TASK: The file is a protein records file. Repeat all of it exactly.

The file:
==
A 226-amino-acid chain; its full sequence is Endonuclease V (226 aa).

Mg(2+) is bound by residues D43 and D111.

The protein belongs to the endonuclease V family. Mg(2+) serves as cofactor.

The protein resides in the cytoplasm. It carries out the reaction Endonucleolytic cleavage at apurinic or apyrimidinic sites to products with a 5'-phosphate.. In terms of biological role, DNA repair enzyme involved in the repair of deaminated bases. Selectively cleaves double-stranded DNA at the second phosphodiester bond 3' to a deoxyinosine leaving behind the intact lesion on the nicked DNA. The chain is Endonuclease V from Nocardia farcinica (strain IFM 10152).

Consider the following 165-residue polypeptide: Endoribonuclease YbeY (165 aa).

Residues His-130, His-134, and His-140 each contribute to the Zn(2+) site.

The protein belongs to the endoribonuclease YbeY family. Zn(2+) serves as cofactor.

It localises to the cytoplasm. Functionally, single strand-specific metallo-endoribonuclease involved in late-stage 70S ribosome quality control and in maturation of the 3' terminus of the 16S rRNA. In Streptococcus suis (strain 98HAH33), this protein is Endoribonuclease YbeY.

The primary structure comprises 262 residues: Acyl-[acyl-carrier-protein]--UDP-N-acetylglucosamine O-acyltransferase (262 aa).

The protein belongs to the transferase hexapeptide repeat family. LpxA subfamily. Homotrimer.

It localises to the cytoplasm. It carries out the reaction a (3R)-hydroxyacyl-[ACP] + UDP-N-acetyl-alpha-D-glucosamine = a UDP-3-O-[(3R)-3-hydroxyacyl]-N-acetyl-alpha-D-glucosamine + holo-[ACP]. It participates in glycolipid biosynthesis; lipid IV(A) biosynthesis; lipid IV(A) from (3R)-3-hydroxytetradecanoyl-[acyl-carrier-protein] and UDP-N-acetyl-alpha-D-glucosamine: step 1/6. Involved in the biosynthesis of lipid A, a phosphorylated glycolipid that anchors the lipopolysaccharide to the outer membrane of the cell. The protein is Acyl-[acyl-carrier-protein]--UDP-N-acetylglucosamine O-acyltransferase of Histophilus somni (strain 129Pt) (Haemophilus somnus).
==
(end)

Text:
A 226-amino-acid chain; its full sequence is Endonuclease V (226 aa).

Mg(2+) is bound by residues D43 and D111.

The protein belongs to the endonuclease V family. Mg(2+) serves as cofactor.

The protein resides in the cytoplasm. It carries out the reaction Endonucleolytic cleavage at apurinic or apyrimidinic sites to products with a 5'-phosphate.. In terms of biological role, DNA repair enzyme involved in the repair of deaminated bases. Selectively cleaves double-stranded DNA at the second phosphodiester bond 3' to a deoxyinosine leaving behind the intact lesion on the nicked DNA. The chain is Endonuclease V from Nocardia farcinica (strain IFM 10152).

Consider the following 165-residue polypeptide: Endoribonuclease YbeY (165 aa).

Residues His-130, His-134, and His-140 each contribute to the Zn(2+) site.

The protein belongs to the endoribonuclease YbeY family. Zn(2+) serves as cofactor.

It localises to the cytoplasm. Functionally, single strand-specific metallo-endoribonuclease involved in late-stage 70S ribosome quality control and in maturation of the 3' terminus of the 16S rRNA. In Streptococcus suis (strain 98HAH33), this protein is Endoribonuclease YbeY.

The primary structure comprises 262 residues: Acyl-[acyl-carrier-protein]--UDP-N-acetylglucosamine O-acyltransferase (262 aa).

The protein belongs to the transferase hexapeptide repeat family. LpxA subfamily. Homotrimer.

It localises to the cytoplasm. It carries out the reaction a (3R)-hydroxyacyl-[ACP] + UDP-N-acetyl-alpha-D-glucosamine = a UDP-3-O-[(3R)-3-hydroxyacyl]-N-acetyl-alpha-D-glucosamine + holo-[ACP]. It participates in glycolipid biosynthesis; lipid IV(A) biosynthesis; lipid IV(A) from (3R)-3-hydroxytetradecanoyl-[acyl-carrier-protein] and UDP-N-acetyl-alpha-D-glucosamine: step 1/6. Involved in the biosynthesis of lipid A, a phosphorylated glycolipid that anchors the lipopolysaccharide to the outer membrane of the cell. The protein is Acyl-[acyl-carrier-protein]--UDP-N-acetylglucosamine O-acyltransferase of Histophilus somni (strain 129Pt) (Haemophilus somnus).